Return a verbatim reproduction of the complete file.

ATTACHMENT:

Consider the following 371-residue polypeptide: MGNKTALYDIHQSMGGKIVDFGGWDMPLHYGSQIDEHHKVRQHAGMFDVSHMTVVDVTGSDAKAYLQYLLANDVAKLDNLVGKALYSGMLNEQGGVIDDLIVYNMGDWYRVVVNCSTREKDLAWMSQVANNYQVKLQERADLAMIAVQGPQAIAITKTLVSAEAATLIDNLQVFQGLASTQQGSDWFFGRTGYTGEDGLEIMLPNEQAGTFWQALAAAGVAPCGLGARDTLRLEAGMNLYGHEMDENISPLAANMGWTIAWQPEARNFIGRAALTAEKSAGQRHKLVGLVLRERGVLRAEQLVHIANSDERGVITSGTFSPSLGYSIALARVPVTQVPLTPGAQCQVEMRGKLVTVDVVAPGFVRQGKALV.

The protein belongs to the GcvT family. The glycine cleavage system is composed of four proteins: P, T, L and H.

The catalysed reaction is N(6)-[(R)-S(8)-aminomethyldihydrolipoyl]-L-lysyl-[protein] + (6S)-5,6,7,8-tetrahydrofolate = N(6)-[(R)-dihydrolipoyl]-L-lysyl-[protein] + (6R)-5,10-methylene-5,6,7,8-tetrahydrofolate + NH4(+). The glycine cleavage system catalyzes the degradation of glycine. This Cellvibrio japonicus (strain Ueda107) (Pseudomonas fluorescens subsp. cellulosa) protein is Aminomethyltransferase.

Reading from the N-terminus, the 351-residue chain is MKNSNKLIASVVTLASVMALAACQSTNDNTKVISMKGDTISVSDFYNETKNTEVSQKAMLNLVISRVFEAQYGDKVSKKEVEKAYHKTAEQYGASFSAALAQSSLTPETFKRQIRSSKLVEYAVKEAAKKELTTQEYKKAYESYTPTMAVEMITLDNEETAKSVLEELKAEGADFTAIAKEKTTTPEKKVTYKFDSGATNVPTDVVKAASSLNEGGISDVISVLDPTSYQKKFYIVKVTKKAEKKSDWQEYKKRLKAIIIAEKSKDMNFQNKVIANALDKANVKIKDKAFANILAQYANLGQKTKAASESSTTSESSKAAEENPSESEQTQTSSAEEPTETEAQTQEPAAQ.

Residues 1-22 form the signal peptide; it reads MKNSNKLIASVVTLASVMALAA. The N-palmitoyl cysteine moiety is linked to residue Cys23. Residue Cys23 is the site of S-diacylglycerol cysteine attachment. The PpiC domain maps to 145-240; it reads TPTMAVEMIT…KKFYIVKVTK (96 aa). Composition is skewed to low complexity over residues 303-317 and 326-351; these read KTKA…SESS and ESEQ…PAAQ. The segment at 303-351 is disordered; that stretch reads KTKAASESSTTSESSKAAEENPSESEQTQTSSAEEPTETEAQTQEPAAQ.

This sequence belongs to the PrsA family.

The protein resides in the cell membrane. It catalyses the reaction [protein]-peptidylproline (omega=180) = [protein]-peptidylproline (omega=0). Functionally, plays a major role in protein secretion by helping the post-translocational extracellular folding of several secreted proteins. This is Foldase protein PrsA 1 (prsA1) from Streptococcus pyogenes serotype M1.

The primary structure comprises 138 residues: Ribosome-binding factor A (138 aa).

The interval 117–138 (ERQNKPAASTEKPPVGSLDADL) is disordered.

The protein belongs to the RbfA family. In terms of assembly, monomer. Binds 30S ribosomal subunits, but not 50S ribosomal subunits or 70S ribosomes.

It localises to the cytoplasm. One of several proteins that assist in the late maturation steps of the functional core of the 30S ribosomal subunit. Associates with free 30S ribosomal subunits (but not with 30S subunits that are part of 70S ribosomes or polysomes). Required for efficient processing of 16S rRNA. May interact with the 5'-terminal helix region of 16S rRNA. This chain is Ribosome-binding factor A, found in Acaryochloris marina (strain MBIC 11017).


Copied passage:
Consider the following 371-residue polypeptide: MGNKTALYDIHQSMGGKIVDFGGWDMPLHYGSQIDEHHKVRQHAGMFDVSHMTVVDVTGSDAKAYLQYLLANDVAKLDNLVGKALYSGMLNEQGGVIDDLIVYNMGDWYRVVVNCSTREKDLAWMSQVANNYQVKLQERADLAMIAVQGPQAIAITKTLVSAEAATLIDNLQVFQGLASTQQGSDWFFGRTGYTGEDGLEIMLPNEQAGTFWQALAAAGVAPCGLGARDTLRLEAGMNLYGHEMDENISPLAANMGWTIAWQPEARNFIGRAALTAEKSAGQRHKLVGLVLRERGVLRAEQLVHIANSDERGVITSGTFSPSLGYSIALARVPVTQVPLTPGAQCQVEMRGKLVTVDVVAPGFVRQGKALV.

The protein belongs to the GcvT family. The glycine cleavage system is composed of four proteins: P, T, L and H.

The catalysed reaction is N(6)-[(R)-S(8)-aminomethyldihydrolipoyl]-L-lysyl-[protein] + (6S)-5,6,7,8-tetrahydrofolate = N(6)-[(R)-dihydrolipoyl]-L-lysyl-[protein] + (6R)-5,10-methylene-5,6,7,8-tetrahydrofolate + NH4(+). The glycine cleavage system catalyzes the degradation of glycine. This Cellvibrio japonicus (strain Ueda107) (Pseudomonas fluorescens subsp. cellulosa) protein is Aminomethyltransferase.

Reading from the N-terminus, the 351-residue chain is MKNSNKLIASVVTLASVMALAACQSTNDNTKVISMKGDTISVSDFYNETKNTEVSQKAMLNLVISRVFEAQYGDKVSKKEVEKAYHKTAEQYGASFSAALAQSSLTPETFKRQIRSSKLVEYAVKEAAKKELTTQEYKKAYESYTPTMAVEMITLDNEETAKSVLEELKAEGADFTAIAKEKTTTPEKKVTYKFDSGATNVPTDVVKAASSLNEGGISDVISVLDPTSYQKKFYIVKVTKKAEKKSDWQEYKKRLKAIIIAEKSKDMNFQNKVIANALDKANVKIKDKAFANILAQYANLGQKTKAASESSTTSESSKAAEENPSESEQTQTSSAEEPTETEAQTQEPAAQ.

Residues 1-22 form the signal peptide; it reads MKNSNKLIASVVTLASVMALAA. The N-palmitoyl cysteine moiety is linked to residue Cys23. Residue Cys23 is the site of S-diacylglycerol cysteine attachment. The PpiC domain maps to 145-240; it reads TPTMAVEMIT…KKFYIVKVTK (96 aa). Composition is skewed to low complexity over residues 303-317 and 326-351; these read KTKA…SESS and ESEQ…PAAQ. The segment at 303-351 is disordered; that stretch reads KTKAASESSTTSESSKAAEENPSESEQTQTSSAEEPTETEAQTQEPAAQ.

This sequence belongs to the PrsA family.

The protein resides in the cell membrane. It catalyses the reaction [protein]-peptidylproline (omega=180) = [protein]-peptidylproline (omega=0). Functionally, plays a major role in protein secretion by helping the post-translocational extracellular folding of several secreted proteins. This is Foldase protein PrsA 1 (prsA1) from Streptococcus pyogenes serotype M1.

The primary structure comprises 138 residues: Ribosome-binding factor A (138 aa).

The interval 117–138 (ERQNKPAASTEKPPVGSLDADL) is disordered.

The protein belongs to the RbfA family. In terms of assembly, monomer. Binds 30S ribosomal subunits, but not 50S ribosomal subunits or 70S ribosomes.

It localises to the cytoplasm. One of several proteins that assist in the late maturation steps of the functional core of the 30S ribosomal subunit. Associates with free 30S ribosomal subunits (but not with 30S subunits that are part of 70S ribosomes or polysomes). Required for efficient processing of 16S rRNA. May interact with the 5'-terminal helix region of 16S rRNA. This chain is Ribosome-binding factor A, found in Acaryochloris marina (strain MBIC 11017).